The Causes of the Persian Gulf War Essay

The Causes of the Persian Gulf War Essay

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The Causes of the Persian Gulf War     
     “Two dozen U.S. and British aircrafts bombed five radar and other anti-aircraft
sites around Baghdad with guided missiles yesterday in the first major military action of
the Bush administration. It was the largest airstrike against Iraq in two years and hit
sites near the Iraqi capital, a significant departure from the low-key enforcement of no-fly
zones in the country’s south and north. The U.S.-led alliance declared the zones
off-limits to Iraqi aircrafts after the Persian Gulf War. President Bush, speaking at a new
conference in Mexico alongside the Mexican President, Vicente Fox, called the raid
‘routine.’ But it was widely interperted in Washington and other world capitals as
presaging a get-tough attitude by the new administration toward a country that has
vexed U.S. policymakers for more than a decade. ‘Saddam Hussein has got to
understand we expect him to comform to the agreement that he signed after The Desert
Storm,’ Bush said...” (Ricks A1)
     Saddam Hussein’s continuing failure to cooperate is one of many results of the
Persian Gulf War. Between January 17 and February 28, 1991, an international military
coalition sanctioned by the United Nations and led by the United States defeated the
large, well-equipped Iraqi army and forced it to withdraw from occupied Kuwait. The
allied offense, whose military code name was Operation Desert Storm, involved ground
troops from 19 countries joining together from virtually every region on the globe: North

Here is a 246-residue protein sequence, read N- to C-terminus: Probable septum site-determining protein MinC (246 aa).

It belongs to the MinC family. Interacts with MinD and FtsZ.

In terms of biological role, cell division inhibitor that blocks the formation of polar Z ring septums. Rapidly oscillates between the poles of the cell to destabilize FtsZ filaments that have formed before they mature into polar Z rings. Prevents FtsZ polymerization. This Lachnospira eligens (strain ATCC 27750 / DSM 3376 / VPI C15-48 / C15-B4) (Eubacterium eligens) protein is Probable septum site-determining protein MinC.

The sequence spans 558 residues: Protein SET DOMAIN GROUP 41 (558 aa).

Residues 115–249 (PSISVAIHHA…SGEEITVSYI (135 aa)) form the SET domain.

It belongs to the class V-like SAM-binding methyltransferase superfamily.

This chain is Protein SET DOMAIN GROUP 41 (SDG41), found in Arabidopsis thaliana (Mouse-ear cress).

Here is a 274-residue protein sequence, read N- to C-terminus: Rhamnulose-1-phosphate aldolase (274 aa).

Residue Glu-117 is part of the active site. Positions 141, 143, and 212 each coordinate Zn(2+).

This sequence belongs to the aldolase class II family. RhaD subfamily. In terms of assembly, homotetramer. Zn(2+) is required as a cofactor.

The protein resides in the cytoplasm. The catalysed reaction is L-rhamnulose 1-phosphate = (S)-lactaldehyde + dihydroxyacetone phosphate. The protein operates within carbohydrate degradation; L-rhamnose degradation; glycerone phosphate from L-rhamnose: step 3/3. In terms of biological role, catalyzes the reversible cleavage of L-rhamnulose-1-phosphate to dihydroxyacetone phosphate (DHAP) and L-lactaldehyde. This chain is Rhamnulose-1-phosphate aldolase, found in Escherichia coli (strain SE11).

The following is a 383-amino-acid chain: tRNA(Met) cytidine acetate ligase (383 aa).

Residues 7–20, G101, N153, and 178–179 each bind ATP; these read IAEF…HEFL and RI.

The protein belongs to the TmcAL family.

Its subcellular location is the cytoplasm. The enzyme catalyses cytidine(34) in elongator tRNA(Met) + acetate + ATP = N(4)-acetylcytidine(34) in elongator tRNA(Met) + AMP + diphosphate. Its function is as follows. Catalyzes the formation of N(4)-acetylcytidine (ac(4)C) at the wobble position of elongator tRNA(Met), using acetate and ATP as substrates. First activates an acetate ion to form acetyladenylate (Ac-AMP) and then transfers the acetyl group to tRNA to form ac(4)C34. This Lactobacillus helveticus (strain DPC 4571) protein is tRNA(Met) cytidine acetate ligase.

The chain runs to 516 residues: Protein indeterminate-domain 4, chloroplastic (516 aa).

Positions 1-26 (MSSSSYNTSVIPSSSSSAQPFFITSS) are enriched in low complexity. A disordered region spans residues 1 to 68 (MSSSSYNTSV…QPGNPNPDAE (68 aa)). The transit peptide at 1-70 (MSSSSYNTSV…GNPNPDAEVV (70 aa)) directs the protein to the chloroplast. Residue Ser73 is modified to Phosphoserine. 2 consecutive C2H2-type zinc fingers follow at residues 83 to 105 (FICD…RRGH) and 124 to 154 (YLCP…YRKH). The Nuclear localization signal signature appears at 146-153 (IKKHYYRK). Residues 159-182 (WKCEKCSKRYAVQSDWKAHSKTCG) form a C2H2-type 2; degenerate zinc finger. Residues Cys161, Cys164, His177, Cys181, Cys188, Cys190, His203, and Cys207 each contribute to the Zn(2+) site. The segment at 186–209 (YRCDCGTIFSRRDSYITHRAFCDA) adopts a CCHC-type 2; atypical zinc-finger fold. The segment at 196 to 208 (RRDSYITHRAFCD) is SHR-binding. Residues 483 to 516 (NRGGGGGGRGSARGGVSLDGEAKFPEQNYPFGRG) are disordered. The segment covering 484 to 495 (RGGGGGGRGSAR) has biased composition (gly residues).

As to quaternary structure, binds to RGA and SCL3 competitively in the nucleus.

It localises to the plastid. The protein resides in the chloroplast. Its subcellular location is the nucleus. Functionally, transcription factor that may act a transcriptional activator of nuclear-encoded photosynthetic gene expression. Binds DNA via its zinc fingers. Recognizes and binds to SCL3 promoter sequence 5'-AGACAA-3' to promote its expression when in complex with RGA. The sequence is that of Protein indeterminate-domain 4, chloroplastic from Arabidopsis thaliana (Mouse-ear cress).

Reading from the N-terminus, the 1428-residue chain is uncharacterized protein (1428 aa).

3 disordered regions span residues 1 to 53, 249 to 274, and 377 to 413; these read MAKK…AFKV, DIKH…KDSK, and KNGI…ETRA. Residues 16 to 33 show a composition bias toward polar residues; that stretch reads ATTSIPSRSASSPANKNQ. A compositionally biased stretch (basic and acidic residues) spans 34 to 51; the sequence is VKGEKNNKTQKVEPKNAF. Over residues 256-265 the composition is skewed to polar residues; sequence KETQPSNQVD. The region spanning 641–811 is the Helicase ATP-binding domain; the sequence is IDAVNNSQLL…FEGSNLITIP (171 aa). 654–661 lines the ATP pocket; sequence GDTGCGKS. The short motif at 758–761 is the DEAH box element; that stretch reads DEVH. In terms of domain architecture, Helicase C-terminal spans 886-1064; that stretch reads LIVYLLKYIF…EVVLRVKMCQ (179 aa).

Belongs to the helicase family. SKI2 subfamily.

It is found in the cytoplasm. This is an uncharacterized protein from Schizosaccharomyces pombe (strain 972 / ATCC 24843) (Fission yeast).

America, South America, Western Europe, Eastern Europe, the Middle East, Africa,
Asia, and Australia (Yant 18). In essence, from the Iraqi position, there were three,
main, inter-state causes of the Persian Gulf War: 1) To aquire a major port on the
Persian Gulf, 2) To eliminate the $13 billion debt that Iraq owed Kuwait, 3) To gain vast
oil reserves.
     In order to better understand the Iraqi position, it is necessary to look at some of
the historical factors. The discovery of oil by the the Anglo-Persian Oil Company
(APOC; later renamed the Anglo-Iranian Oil Company and still later British Petroleum) in
Iran in 1908 stimulated a great interest in potential Iraqi oil resources. Financial groups
from several major nations engaged in protracted negotiations with ...


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Works Cited
Bennis, Phyllis and Moushabeck, Michel. Beyond the Storm. New York: Olive Branch
     Press, 1991.

Saddam Hussein - His Rise to Power. Ed. Gerald Butt. Nov 17. 1998. BBC News. 24
     Feb. 2001. <http://news.bbc.co.uk/hi/english/events/crisis_in_the_gulf/decision_
     makers _and_diplomacy/newsid_216000/216328.stm>.

Freedman, Lawrence and Karsh, Efraim. The Gulf Conflict: 1990 -1991. New Jersey:
     Princeton University Press, 1993.

"Inside the Storm" Dallas Morning News (Dallas, TX). 12 Jan. 1992: 1A+.

Ricks, Thomas E. “Allied Jets Blast Iraq, Largest Strike in 2 Years, Seen as Signal of
     Get-Tough U.S. Attitude.” San Francisco Chronicle. 17 Feb. 2001: A-1.

Schwartz, Richard Alan. Encyclopedia of the Persian Gulf War. North Carolina:
     McFarland & Co, 1998.

Yant, Martin. Desert Mirage: The True Story of the Gulf War. New York: Prometheus
     Books, 1991.

          










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